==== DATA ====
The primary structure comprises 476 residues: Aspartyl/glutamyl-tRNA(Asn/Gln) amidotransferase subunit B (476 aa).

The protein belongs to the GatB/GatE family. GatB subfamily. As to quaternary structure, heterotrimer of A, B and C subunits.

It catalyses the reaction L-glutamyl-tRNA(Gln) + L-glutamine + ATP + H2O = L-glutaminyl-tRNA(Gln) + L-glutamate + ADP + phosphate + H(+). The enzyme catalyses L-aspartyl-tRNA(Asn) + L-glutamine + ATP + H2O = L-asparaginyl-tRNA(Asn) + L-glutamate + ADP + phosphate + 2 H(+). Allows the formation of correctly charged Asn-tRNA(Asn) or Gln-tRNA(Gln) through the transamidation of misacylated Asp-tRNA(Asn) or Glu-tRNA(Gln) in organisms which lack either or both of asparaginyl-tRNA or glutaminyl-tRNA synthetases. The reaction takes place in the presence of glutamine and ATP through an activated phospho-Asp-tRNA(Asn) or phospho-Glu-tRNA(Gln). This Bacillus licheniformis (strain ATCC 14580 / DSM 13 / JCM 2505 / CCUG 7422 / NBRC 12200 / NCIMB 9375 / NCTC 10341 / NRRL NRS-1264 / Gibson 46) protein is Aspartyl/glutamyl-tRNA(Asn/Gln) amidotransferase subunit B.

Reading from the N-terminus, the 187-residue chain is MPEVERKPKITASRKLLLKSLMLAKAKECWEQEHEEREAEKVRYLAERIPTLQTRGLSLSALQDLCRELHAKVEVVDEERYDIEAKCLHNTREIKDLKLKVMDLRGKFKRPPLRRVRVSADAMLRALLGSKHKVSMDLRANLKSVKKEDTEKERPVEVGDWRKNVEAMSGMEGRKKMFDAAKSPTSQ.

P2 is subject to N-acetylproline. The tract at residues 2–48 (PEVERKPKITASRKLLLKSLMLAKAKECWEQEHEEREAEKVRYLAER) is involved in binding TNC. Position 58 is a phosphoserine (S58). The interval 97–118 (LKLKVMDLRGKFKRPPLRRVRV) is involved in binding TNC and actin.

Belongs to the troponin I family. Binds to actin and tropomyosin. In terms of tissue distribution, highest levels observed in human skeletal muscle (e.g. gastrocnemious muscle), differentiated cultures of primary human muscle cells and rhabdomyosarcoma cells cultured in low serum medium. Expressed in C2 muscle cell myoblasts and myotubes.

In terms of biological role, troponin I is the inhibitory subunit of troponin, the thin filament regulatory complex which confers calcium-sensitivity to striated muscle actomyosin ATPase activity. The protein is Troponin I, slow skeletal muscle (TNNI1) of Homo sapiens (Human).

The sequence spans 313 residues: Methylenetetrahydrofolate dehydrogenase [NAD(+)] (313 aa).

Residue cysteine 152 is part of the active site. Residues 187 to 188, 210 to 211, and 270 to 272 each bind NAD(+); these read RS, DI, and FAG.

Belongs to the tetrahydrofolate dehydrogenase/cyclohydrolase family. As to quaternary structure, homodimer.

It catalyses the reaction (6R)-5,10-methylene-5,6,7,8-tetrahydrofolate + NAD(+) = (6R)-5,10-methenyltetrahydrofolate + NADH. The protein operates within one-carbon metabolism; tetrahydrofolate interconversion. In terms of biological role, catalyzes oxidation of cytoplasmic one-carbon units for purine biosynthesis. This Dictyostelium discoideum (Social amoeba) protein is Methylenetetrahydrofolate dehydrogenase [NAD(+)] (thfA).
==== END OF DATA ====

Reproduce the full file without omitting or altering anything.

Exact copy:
The primary structure comprises 476 residues: Aspartyl/glutamyl-tRNA(Asn/Gln) amidotransferase subunit B (476 aa).

The protein belongs to the GatB/GatE family. GatB subfamily. As to quaternary structure, heterotrimer of A, B and C subunits.

It catalyses the reaction L-glutamyl-tRNA(Gln) + L-glutamine + ATP + H2O = L-glutaminyl-tRNA(Gln) + L-glutamate + ADP + phosphate + H(+). The enzyme catalyses L-aspartyl-tRNA(Asn) + L-glutamine + ATP + H2O = L-asparaginyl-tRNA(Asn) + L-glutamate + ADP + phosphate + 2 H(+). Allows the formation of correctly charged Asn-tRNA(Asn) or Gln-tRNA(Gln) through the transamidation of misacylated Asp-tRNA(Asn) or Glu-tRNA(Gln) in organisms which lack either or both of asparaginyl-tRNA or glutaminyl-tRNA synthetases. The reaction takes place in the presence of glutamine and ATP through an activated phospho-Asp-tRNA(Asn) or phospho-Glu-tRNA(Gln). This Bacillus licheniformis (strain ATCC 14580 / DSM 13 / JCM 2505 / CCUG 7422 / NBRC 12200 / NCIMB 9375 / NCTC 10341 / NRRL NRS-1264 / Gibson 46) protein is Aspartyl/glutamyl-tRNA(Asn/Gln) amidotransferase subunit B.

Reading from the N-terminus, the 187-residue chain is MPEVERKPKITASRKLLLKSLMLAKAKECWEQEHEEREAEKVRYLAERIPTLQTRGLSLSALQDLCRELHAKVEVVDEERYDIEAKCLHNTREIKDLKLKVMDLRGKFKRPPLRRVRVSADAMLRALLGSKHKVSMDLRANLKSVKKEDTEKERPVEVGDWRKNVEAMSGMEGRKKMFDAAKSPTSQ.

P2 is subject to N-acetylproline. The tract at residues 2–48 (PEVERKPKITASRKLLLKSLMLAKAKECWEQEHEEREAEKVRYLAER) is involved in binding TNC. Position 58 is a phosphoserine (S58). The interval 97–118 (LKLKVMDLRGKFKRPPLRRVRV) is involved in binding TNC and actin.

Belongs to the troponin I family. Binds to actin and tropomyosin. In terms of tissue distribution, highest levels observed in human skeletal muscle (e.g. gastrocnemious muscle), differentiated cultures of primary human muscle cells and rhabdomyosarcoma cells cultured in low serum medium. Expressed in C2 muscle cell myoblasts and myotubes.

In terms of biological role, troponin I is the inhibitory subunit of troponin, the thin filament regulatory complex which confers calcium-sensitivity to striated muscle actomyosin ATPase activity. The protein is Troponin I, slow skeletal muscle (TNNI1) of Homo sapiens (Human).

The sequence spans 313 residues: Methylenetetrahydrofolate dehydrogenase [NAD(+)] (313 aa).

Residue cysteine 152 is part of the active site. Residues 187 to 188, 210 to 211, and 270 to 272 each bind NAD(+); these read RS, DI, and FAG.

Belongs to the tetrahydrofolate dehydrogenase/cyclohydrolase family. As to quaternary structure, homodimer.

It catalyses the reaction (6R)-5,10-methylene-5,6,7,8-tetrahydrofolate + NAD(+) = (6R)-5,10-methenyltetrahydrofolate + NADH. The protein operates within one-carbon metabolism; tetrahydrofolate interconversion. In terms of biological role, catalyzes oxidation of cytoplasmic one-carbon units for purine biosynthesis. This Dictyostelium discoideum (Social amoeba) protein is Methylenetetrahydrofolate dehydrogenase [NAD(+)] (thfA).